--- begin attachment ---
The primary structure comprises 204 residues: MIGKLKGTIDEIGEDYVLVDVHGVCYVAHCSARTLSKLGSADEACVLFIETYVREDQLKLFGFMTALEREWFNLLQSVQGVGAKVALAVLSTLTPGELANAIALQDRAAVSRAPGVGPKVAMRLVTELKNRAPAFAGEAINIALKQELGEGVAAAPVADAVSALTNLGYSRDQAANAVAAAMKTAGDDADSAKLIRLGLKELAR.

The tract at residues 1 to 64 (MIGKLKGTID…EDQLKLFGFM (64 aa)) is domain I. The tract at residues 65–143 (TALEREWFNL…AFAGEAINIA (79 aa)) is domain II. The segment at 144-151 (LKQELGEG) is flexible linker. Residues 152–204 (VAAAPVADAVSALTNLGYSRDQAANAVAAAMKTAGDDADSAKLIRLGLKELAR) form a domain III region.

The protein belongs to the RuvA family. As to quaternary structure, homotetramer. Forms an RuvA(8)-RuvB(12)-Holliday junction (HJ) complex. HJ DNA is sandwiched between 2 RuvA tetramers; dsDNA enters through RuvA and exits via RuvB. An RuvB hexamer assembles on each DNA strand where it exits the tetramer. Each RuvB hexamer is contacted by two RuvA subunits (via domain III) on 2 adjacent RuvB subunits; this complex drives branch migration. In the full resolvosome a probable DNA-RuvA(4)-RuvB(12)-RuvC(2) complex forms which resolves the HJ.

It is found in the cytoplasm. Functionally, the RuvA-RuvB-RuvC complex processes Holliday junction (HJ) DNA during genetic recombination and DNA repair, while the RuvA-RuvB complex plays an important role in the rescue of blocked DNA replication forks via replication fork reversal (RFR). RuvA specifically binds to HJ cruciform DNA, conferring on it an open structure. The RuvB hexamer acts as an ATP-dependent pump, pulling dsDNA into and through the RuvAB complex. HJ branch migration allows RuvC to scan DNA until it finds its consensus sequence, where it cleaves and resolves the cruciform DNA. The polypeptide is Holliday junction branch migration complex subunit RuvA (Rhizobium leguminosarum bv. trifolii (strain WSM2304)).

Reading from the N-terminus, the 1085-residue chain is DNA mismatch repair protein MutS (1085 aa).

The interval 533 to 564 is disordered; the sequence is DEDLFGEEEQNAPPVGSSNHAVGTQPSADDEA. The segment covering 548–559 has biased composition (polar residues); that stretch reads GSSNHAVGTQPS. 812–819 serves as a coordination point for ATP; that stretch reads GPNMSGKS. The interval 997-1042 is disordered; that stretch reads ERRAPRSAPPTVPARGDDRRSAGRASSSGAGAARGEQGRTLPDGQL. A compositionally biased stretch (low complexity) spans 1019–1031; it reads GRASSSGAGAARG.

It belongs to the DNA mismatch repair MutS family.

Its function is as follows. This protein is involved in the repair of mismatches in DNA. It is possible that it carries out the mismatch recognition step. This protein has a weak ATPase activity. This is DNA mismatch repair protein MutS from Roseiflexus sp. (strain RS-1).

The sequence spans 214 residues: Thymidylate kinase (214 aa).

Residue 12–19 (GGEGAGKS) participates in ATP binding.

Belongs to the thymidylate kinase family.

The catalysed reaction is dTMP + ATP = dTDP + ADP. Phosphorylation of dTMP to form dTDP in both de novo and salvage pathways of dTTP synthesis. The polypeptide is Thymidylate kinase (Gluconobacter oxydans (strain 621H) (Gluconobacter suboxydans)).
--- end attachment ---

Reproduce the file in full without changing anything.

The primary structure comprises 204 residues: MIGKLKGTIDEIGEDYVLVDVHGVCYVAHCSARTLSKLGSADEACVLFIETYVREDQLKLFGFMTALEREWFNLLQSVQGVGAKVALAVLSTLTPGELANAIALQDRAAVSRAPGVGPKVAMRLVTELKNRAPAFAGEAINIALKQELGEGVAAAPVADAVSALTNLGYSRDQAANAVAAAMKTAGDDADSAKLIRLGLKELAR.

The tract at residues 1 to 64 (MIGKLKGTID…EDQLKLFGFM (64 aa)) is domain I. The tract at residues 65–143 (TALEREWFNL…AFAGEAINIA (79 aa)) is domain II. The segment at 144-151 (LKQELGEG) is flexible linker. Residues 152–204 (VAAAPVADAVSALTNLGYSRDQAANAVAAAMKTAGDDADSAKLIRLGLKELAR) form a domain III region.

The protein belongs to the RuvA family. As to quaternary structure, homotetramer. Forms an RuvA(8)-RuvB(12)-Holliday junction (HJ) complex. HJ DNA is sandwiched between 2 RuvA tetramers; dsDNA enters through RuvA and exits via RuvB. An RuvB hexamer assembles on each DNA strand where it exits the tetramer. Each RuvB hexamer is contacted by two RuvA subunits (via domain III) on 2 adjacent RuvB subunits; this complex drives branch migration. In the full resolvosome a probable DNA-RuvA(4)-RuvB(12)-RuvC(2) complex forms which resolves the HJ.

It is found in the cytoplasm. Functionally, the RuvA-RuvB-RuvC complex processes Holliday junction (HJ) DNA during genetic recombination and DNA repair, while the RuvA-RuvB complex plays an important role in the rescue of blocked DNA replication forks via replication fork reversal (RFR). RuvA specifically binds to HJ cruciform DNA, conferring on it an open structure. The RuvB hexamer acts as an ATP-dependent pump, pulling dsDNA into and through the RuvAB complex. HJ branch migration allows RuvC to scan DNA until it finds its consensus sequence, where it cleaves and resolves the cruciform DNA. The polypeptide is Holliday junction branch migration complex subunit RuvA (Rhizobium leguminosarum bv. trifolii (strain WSM2304)).

Reading from the N-terminus, the 1085-residue chain is DNA mismatch repair protein MutS (1085 aa).

The interval 533 to 564 is disordered; the sequence is DEDLFGEEEQNAPPVGSSNHAVGTQPSADDEA. The segment covering 548–559 has biased composition (polar residues); that stretch reads GSSNHAVGTQPS. 812–819 serves as a coordination point for ATP; that stretch reads GPNMSGKS. The interval 997-1042 is disordered; that stretch reads ERRAPRSAPPTVPARGDDRRSAGRASSSGAGAARGEQGRTLPDGQL. A compositionally biased stretch (low complexity) spans 1019–1031; it reads GRASSSGAGAARG.

It belongs to the DNA mismatch repair MutS family.

Its function is as follows. This protein is involved in the repair of mismatches in DNA. It is possible that it carries out the mismatch recognition step. This protein has a weak ATPase activity. This is DNA mismatch repair protein MutS from Roseiflexus sp. (strain RS-1).

The sequence spans 214 residues: Thymidylate kinase (214 aa).

Residue 12–19 (GGEGAGKS) participates in ATP binding.

Belongs to the thymidylate kinase family.

The catalysed reaction is dTMP + ATP = dTDP + ADP. Phosphorylation of dTMP to form dTDP in both de novo and salvage pathways of dTTP synthesis. The polypeptide is Thymidylate kinase (Gluconobacter oxydans (strain 621H) (Gluconobacter suboxydans)).